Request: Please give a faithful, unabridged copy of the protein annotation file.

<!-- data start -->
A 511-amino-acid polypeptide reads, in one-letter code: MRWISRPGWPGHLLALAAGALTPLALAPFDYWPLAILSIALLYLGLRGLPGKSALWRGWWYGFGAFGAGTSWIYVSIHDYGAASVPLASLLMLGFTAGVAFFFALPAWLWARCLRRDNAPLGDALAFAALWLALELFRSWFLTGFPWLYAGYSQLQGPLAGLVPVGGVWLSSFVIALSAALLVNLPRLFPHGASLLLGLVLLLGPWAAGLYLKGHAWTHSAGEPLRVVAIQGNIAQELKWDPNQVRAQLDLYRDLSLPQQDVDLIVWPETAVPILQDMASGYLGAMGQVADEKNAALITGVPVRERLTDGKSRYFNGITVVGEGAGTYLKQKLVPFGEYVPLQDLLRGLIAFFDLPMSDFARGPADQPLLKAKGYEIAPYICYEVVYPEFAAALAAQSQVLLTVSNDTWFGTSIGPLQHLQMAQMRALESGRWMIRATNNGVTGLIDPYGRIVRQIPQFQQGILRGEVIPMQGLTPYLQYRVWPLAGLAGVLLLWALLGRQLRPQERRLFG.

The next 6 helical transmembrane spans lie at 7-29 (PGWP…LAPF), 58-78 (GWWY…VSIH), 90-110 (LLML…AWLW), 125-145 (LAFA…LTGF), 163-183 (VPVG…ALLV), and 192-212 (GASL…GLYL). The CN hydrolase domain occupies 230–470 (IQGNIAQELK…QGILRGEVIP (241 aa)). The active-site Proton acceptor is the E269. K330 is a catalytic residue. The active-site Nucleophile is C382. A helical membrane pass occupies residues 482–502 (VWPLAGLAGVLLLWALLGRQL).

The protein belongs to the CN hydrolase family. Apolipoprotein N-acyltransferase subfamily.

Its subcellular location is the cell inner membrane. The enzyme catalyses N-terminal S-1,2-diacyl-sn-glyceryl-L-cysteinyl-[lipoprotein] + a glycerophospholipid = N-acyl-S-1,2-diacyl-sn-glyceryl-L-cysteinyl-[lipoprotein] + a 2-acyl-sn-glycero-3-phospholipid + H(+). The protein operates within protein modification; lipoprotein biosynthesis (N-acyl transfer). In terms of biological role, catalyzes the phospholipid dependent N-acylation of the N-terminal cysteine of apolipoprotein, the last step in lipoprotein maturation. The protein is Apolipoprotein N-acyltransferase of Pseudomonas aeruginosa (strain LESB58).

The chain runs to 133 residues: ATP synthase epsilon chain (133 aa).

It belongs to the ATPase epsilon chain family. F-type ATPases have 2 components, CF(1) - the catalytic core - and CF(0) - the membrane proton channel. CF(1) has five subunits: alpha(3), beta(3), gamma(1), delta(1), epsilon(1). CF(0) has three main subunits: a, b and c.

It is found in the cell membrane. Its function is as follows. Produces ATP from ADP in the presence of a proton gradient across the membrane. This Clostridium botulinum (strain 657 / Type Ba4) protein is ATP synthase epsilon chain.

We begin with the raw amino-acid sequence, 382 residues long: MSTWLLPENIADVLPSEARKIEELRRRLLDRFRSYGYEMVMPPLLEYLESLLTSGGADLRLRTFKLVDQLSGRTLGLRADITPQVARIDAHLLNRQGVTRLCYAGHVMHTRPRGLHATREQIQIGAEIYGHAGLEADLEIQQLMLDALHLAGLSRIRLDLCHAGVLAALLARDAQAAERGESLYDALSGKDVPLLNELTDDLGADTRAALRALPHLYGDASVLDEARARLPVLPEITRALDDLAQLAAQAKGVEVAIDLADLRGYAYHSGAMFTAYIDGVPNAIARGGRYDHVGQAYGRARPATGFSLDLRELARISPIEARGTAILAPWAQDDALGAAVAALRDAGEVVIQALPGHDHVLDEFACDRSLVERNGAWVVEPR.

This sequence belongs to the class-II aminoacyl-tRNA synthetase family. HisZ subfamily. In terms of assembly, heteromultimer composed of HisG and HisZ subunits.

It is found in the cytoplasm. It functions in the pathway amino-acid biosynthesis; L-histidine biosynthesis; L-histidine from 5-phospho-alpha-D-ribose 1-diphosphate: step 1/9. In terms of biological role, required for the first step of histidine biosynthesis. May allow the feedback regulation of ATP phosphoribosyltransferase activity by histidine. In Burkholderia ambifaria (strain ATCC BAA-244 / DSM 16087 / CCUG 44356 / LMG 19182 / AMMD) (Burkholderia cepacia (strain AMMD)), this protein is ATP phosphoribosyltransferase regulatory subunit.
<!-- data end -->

A 511-amino-acid polypeptide reads, in one-letter code: MRWISRPGWPGHLLALAAGALTPLALAPFDYWPLAILSIALLYLGLRGLPGKSALWRGWWYGFGAFGAGTSWIYVSIHDYGAASVPLASLLMLGFTAGVAFFFALPAWLWARCLRRDNAPLGDALAFAALWLALELFRSWFLTGFPWLYAGYSQLQGPLAGLVPVGGVWLSSFVIALSAALLVNLPRLFPHGASLLLGLVLLLGPWAAGLYLKGHAWTHSAGEPLRVVAIQGNIAQELKWDPNQVRAQLDLYRDLSLPQQDVDLIVWPETAVPILQDMASGYLGAMGQVADEKNAALITGVPVRERLTDGKSRYFNGITVVGEGAGTYLKQKLVPFGEYVPLQDLLRGLIAFFDLPMSDFARGPADQPLLKAKGYEIAPYICYEVVYPEFAAALAAQSQVLLTVSNDTWFGTSIGPLQHLQMAQMRALESGRWMIRATNNGVTGLIDPYGRIVRQIPQFQQGILRGEVIPMQGLTPYLQYRVWPLAGLAGVLLLWALLGRQLRPQERRLFG.

The next 6 helical transmembrane spans lie at 7-29 (PGWP…LAPF), 58-78 (GWWY…VSIH), 90-110 (LLML…AWLW), 125-145 (LAFA…LTGF), 163-183 (VPVG…ALLV), and 192-212 (GASL…GLYL). The CN hydrolase domain occupies 230–470 (IQGNIAQELK…QGILRGEVIP (241 aa)). The active-site Proton acceptor is the E269. K330 is a catalytic residue. The active-site Nucleophile is C382. A helical membrane pass occupies residues 482–502 (VWPLAGLAGVLLLWALLGRQL).

The protein belongs to the CN hydrolase family. Apolipoprotein N-acyltransferase subfamily.

Its subcellular location is the cell inner membrane. The enzyme catalyses N-terminal S-1,2-diacyl-sn-glyceryl-L-cysteinyl-[lipoprotein] + a glycerophospholipid = N-acyl-S-1,2-diacyl-sn-glyceryl-L-cysteinyl-[lipoprotein] + a 2-acyl-sn-glycero-3-phospholipid + H(+). The protein operates within protein modification; lipoprotein biosynthesis (N-acyl transfer). In terms of biological role, catalyzes the phospholipid dependent N-acylation of the N-terminal cysteine of apolipoprotein, the last step in lipoprotein maturation. The protein is Apolipoprotein N-acyltransferase of Pseudomonas aeruginosa (strain LESB58).

The chain runs to 133 residues: ATP synthase epsilon chain (133 aa).

It belongs to the ATPase epsilon chain family. F-type ATPases have 2 components, CF(1) - the catalytic core - and CF(0) - the membrane proton channel. CF(1) has five subunits: alpha(3), beta(3), gamma(1), delta(1), epsilon(1). CF(0) has three main subunits: a, b and c.

It is found in the cell membrane. Its function is as follows. Produces ATP from ADP in the presence of a proton gradient across the membrane. This Clostridium botulinum (strain 657 / Type Ba4) protein is ATP synthase epsilon chain.

We begin with the raw amino-acid sequence, 382 residues long: MSTWLLPENIADVLPSEARKIEELRRRLLDRFRSYGYEMVMPPLLEYLESLLTSGGADLRLRTFKLVDQLSGRTLGLRADITPQVARIDAHLLNRQGVTRLCYAGHVMHTRPRGLHATREQIQIGAEIYGHAGLEADLEIQQLMLDALHLAGLSRIRLDLCHAGVLAALLARDAQAAERGESLYDALSGKDVPLLNELTDDLGADTRAALRALPHLYGDASVLDEARARLPVLPEITRALDDLAQLAAQAKGVEVAIDLADLRGYAYHSGAMFTAYIDGVPNAIARGGRYDHVGQAYGRARPATGFSLDLRELARISPIEARGTAILAPWAQDDALGAAVAALRDAGEVVIQALPGHDHVLDEFACDRSLVERNGAWVVEPR.

This sequence belongs to the class-II aminoacyl-tRNA synthetase family. HisZ subfamily. In terms of assembly, heteromultimer composed of HisG and HisZ subunits.

It is found in the cytoplasm. It functions in the pathway amino-acid biosynthesis; L-histidine biosynthesis; L-histidine from 5-phospho-alpha-D-ribose 1-diphosphate: step 1/9. In terms of biological role, required for the first step of histidine biosynthesis. May allow the feedback regulation of ATP phosphoribosyltransferase activity by histidine. In Burkholderia ambifaria (strain ATCC BAA-244 / DSM 16087 / CCUG 44356 / LMG 19182 / AMMD) (Burkholderia cepacia (strain AMMD)), this protein is ATP phosphoribosyltransferase regulatory subunit.